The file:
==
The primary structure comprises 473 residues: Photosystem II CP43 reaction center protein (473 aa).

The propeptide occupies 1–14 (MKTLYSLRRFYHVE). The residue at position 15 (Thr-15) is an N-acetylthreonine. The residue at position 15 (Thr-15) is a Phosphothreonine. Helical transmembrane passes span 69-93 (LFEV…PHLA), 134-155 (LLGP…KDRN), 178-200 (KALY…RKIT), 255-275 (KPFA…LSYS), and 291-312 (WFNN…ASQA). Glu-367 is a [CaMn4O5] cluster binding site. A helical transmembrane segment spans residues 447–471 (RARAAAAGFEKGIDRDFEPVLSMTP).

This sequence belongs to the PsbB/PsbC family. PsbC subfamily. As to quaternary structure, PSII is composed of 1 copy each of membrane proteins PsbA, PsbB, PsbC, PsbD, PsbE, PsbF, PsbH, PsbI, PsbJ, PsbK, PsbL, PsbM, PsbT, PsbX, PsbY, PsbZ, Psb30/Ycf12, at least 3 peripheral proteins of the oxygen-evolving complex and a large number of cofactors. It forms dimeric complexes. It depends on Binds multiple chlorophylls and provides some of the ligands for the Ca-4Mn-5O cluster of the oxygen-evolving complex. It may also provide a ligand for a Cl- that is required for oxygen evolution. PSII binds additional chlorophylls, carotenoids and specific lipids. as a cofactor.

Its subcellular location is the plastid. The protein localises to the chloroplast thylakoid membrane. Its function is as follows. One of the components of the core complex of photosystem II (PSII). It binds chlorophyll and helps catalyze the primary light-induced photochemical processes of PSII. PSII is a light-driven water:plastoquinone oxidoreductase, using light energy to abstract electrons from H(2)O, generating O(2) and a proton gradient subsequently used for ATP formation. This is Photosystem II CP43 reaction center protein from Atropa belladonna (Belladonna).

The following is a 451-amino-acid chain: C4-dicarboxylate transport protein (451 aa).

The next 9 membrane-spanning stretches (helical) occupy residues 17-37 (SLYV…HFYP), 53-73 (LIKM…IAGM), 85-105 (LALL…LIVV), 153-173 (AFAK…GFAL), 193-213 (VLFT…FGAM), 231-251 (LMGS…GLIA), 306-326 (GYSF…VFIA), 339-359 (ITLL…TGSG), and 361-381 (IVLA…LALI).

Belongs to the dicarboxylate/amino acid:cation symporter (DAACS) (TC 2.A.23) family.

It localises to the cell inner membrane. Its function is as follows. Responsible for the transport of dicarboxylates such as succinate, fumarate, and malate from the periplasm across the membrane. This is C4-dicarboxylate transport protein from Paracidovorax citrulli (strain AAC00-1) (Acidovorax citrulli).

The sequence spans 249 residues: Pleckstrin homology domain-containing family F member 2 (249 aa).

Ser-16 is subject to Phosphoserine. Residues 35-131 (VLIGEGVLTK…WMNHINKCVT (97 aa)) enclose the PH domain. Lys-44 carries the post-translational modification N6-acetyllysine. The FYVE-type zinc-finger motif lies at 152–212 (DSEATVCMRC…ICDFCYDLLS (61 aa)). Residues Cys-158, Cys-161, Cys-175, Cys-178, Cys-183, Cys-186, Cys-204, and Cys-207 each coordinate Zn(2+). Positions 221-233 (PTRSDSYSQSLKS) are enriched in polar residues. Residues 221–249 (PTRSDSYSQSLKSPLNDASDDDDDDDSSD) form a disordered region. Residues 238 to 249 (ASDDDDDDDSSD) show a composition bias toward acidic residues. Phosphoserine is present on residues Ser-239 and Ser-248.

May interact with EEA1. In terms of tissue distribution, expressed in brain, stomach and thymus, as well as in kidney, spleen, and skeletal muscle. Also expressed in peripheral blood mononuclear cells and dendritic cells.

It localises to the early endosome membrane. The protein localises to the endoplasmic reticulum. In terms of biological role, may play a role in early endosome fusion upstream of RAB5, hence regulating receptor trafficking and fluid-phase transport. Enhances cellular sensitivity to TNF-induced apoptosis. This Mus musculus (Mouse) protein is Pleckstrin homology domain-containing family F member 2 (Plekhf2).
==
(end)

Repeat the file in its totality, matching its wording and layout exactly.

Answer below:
The primary structure comprises 473 residues: Photosystem II CP43 reaction center protein (473 aa).

The propeptide occupies 1–14 (MKTLYSLRRFYHVE). The residue at position 15 (Thr-15) is an N-acetylthreonine. The residue at position 15 (Thr-15) is a Phosphothreonine. Helical transmembrane passes span 69-93 (LFEV…PHLA), 134-155 (LLGP…KDRN), 178-200 (KALY…RKIT), 255-275 (KPFA…LSYS), and 291-312 (WFNN…ASQA). Glu-367 is a [CaMn4O5] cluster binding site. A helical transmembrane segment spans residues 447–471 (RARAAAAGFEKGIDRDFEPVLSMTP).

This sequence belongs to the PsbB/PsbC family. PsbC subfamily. As to quaternary structure, PSII is composed of 1 copy each of membrane proteins PsbA, PsbB, PsbC, PsbD, PsbE, PsbF, PsbH, PsbI, PsbJ, PsbK, PsbL, PsbM, PsbT, PsbX, PsbY, PsbZ, Psb30/Ycf12, at least 3 peripheral proteins of the oxygen-evolving complex and a large number of cofactors. It forms dimeric complexes. It depends on Binds multiple chlorophylls and provides some of the ligands for the Ca-4Mn-5O cluster of the oxygen-evolving complex. It may also provide a ligand for a Cl- that is required for oxygen evolution. PSII binds additional chlorophylls, carotenoids and specific lipids. as a cofactor.

Its subcellular location is the plastid. The protein localises to the chloroplast thylakoid membrane. Its function is as follows. One of the components of the core complex of photosystem II (PSII). It binds chlorophyll and helps catalyze the primary light-induced photochemical processes of PSII. PSII is a light-driven water:plastoquinone oxidoreductase, using light energy to abstract electrons from H(2)O, generating O(2) and a proton gradient subsequently used for ATP formation. This is Photosystem II CP43 reaction center protein from Atropa belladonna (Belladonna).

The following is a 451-amino-acid chain: C4-dicarboxylate transport protein (451 aa).

The next 9 membrane-spanning stretches (helical) occupy residues 17-37 (SLYV…HFYP), 53-73 (LIKM…IAGM), 85-105 (LALL…LIVV), 153-173 (AFAK…GFAL), 193-213 (VLFT…FGAM), 231-251 (LMGS…GLIA), 306-326 (GYSF…VFIA), 339-359 (ITLL…TGSG), and 361-381 (IVLA…LALI).

Belongs to the dicarboxylate/amino acid:cation symporter (DAACS) (TC 2.A.23) family.

It localises to the cell inner membrane. Its function is as follows. Responsible for the transport of dicarboxylates such as succinate, fumarate, and malate from the periplasm across the membrane. This is C4-dicarboxylate transport protein from Paracidovorax citrulli (strain AAC00-1) (Acidovorax citrulli).

The sequence spans 249 residues: Pleckstrin homology domain-containing family F member 2 (249 aa).

Ser-16 is subject to Phosphoserine. Residues 35-131 (VLIGEGVLTK…WMNHINKCVT (97 aa)) enclose the PH domain. Lys-44 carries the post-translational modification N6-acetyllysine. The FYVE-type zinc-finger motif lies at 152–212 (DSEATVCMRC…ICDFCYDLLS (61 aa)). Residues Cys-158, Cys-161, Cys-175, Cys-178, Cys-183, Cys-186, Cys-204, and Cys-207 each coordinate Zn(2+). Positions 221-233 (PTRSDSYSQSLKS) are enriched in polar residues. Residues 221–249 (PTRSDSYSQSLKSPLNDASDDDDDDDSSD) form a disordered region. Residues 238 to 249 (ASDDDDDDDSSD) show a composition bias toward acidic residues. Phosphoserine is present on residues Ser-239 and Ser-248.

May interact with EEA1. In terms of tissue distribution, expressed in brain, stomach and thymus, as well as in kidney, spleen, and skeletal muscle. Also expressed in peripheral blood mononuclear cells and dendritic cells.

It localises to the early endosome membrane. The protein localises to the endoplasmic reticulum. In terms of biological role, may play a role in early endosome fusion upstream of RAB5, hence regulating receptor trafficking and fluid-phase transport. Enhances cellular sensitivity to TNF-induced apoptosis. This Mus musculus (Mouse) protein is Pleckstrin homology domain-containing family F member 2 (Plekhf2).